Two weeks ago, we held another Schneide Dev Brunch. The Dev Brunch is a regular brunch on a sunday, only that all attendees want to talk about software development and various other topics. If you bring a software-related topic along with your food, everyone has something to share. The brunch was so well attended that we had trouble to all find a chair and fit at the table. There were quite some new participants, so the introductory round was necessary again. Let’s have a look at the main topics we discussed:
Choosing Google Web Toolkit
If you start the development of a new web application today, there are many frameworks to call to aid. Most of them will not lend a hand, but mostly stand in the way. In a short presentation, we learnt about the arguments in favor and against the use of the Google Web Toolkit for the development of a highly customizable web application. The two most important aspects were that GWT enables desktop-like “real” (as opposed to “web”) development but still provides enough hooks to embrace the web-only developers.
The Spock testing framework tries to bring natural and expressive syntax back to testing. It mixes the best of most current testing and specification frameworks together in a groovy-based domain specific language. The first contact with Spock of one of our attendees was very pleasant. The framework provides opiniated default tools for most modern testing aspects (e.g. mocking), but is extremely integrative with all current testing libraries. The take-away of this topic was: Try Spock for your next adventures in testing.
Schneide job offer
We from the Softwareschneiderei host the Dev Brunch for nearly six years now. In all these years, we grew slowly without the need to announce open job offers. Now is the time where even we have to insert a little bit of advertising into the brunch: we are hiring. Enough said.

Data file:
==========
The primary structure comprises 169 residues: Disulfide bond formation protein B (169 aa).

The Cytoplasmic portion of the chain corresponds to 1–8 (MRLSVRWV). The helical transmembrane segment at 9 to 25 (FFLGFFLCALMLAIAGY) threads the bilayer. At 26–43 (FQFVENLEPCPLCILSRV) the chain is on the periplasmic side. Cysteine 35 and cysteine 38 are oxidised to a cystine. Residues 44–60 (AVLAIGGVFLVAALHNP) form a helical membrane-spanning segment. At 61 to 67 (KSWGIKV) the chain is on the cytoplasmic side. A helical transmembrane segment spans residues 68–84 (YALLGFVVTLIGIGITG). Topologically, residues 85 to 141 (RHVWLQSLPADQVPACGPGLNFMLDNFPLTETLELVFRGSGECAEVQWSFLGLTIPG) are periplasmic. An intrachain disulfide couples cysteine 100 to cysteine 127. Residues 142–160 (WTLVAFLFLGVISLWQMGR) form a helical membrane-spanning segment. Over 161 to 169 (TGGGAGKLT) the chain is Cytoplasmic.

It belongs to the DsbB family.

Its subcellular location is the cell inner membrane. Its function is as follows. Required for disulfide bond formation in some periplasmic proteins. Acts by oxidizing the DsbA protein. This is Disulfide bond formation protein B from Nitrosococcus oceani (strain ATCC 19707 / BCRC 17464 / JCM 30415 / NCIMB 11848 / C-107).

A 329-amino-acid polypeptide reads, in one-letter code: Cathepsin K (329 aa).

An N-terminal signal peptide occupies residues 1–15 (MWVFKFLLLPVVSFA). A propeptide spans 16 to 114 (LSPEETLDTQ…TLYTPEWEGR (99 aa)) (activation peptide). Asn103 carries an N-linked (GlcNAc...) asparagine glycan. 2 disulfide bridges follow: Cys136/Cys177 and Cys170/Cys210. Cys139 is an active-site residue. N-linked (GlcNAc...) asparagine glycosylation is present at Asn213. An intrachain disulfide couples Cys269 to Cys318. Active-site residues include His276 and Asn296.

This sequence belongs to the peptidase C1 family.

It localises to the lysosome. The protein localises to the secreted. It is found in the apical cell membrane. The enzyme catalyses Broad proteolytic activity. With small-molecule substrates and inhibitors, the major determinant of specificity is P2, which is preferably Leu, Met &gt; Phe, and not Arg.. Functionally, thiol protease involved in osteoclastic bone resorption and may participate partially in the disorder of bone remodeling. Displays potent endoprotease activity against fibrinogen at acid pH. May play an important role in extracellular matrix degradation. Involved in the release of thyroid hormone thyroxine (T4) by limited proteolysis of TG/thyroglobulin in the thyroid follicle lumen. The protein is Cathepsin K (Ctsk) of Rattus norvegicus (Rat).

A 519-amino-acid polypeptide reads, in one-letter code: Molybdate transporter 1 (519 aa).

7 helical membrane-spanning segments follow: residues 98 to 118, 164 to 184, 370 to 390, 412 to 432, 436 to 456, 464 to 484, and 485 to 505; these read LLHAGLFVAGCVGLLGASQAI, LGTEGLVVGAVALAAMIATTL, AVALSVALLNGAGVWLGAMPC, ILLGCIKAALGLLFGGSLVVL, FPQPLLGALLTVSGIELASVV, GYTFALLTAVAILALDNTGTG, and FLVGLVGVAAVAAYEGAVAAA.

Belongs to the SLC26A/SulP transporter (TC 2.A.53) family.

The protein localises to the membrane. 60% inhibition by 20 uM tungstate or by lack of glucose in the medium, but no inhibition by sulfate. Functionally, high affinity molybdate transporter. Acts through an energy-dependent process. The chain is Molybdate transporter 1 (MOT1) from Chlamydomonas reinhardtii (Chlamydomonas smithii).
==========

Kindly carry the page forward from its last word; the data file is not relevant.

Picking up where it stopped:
SWT UI-based tests
The Standard Widget Toolkit is the graphical foundation of the Eclipse platform. It’s a bit dated (like most Java-based UI toolkits) and doesn’t really embrace automatic UI-based tests. There is SWTBot, but it doesn’t provide the power of a tool like FEST-Swing. We discussed the situation, but couldn’t offer much help.
Another question for discussion was the usage of the classic decorator design pattern in a rather twisted use case. Without going into much detail, the best option would have been the use of Mixins, but the environment (Java) doesn’t provide them. It was an interesting discussion with lots of different solution attempts. We didn’t find the definitive answer, but there was some good inspiration in the train of thoughts.
The programming language Go
One guest offered us a quick overview over the new programming language Go, developed by Google. To sum up a few aspects that were mentioned, Go is compiled to native code, doesn’t offer type inheritance but compile-time interface binding (if it matches, it binds) and so-called goroutines. The latter are slightly improved coroutines. The communication between objects is mostly done with channels, a very flexible event notification system. The feature with the most raised eyebrows was the visibility modifier: capitalization. If your name begins with a capital letter, it is exported. You can quickly learn the basics of the language with the web-based “Tour of Go”.
Summary of Java Forum Stuttgart
One attendee summed up his impressions and experiences with this year’s Java Forum Stuttgart, a local Java-based conference. The day was worthwile and informative, but some basic pieces went missing. For example, you weren’t provided with a notepad and a pen and had to go on a hunt at the exhibitor booths. The single extraordinary talk that you’ll remember for years didn’t happen, either. Most visited talks were solid, but not outstanding. Most noteworthy tools this year were Gerrit and Sonar.
Data loses its location
A final aspect for open discussion was the fact that stored data loses its location. With all modern web- or cloud-based services, the notion of a “storage medium” begins to lose meaning. And with the fast mobile internet access, you won’t have to reside at a specific location to access all your data. For the next generations of computer users (read: kids), data will behave like the notorious aether: always there, never affixable.
As usual, the Dev Brunch contained a lot more chatter and talk than listed here. The high number of attendees makes for an unique experience every time. We are looking forward to the next Dev Brunch at the Softwareschneiderei. And as always, we are open for guests and future regulars. Just drop us a notice and we’ll invite you over next time.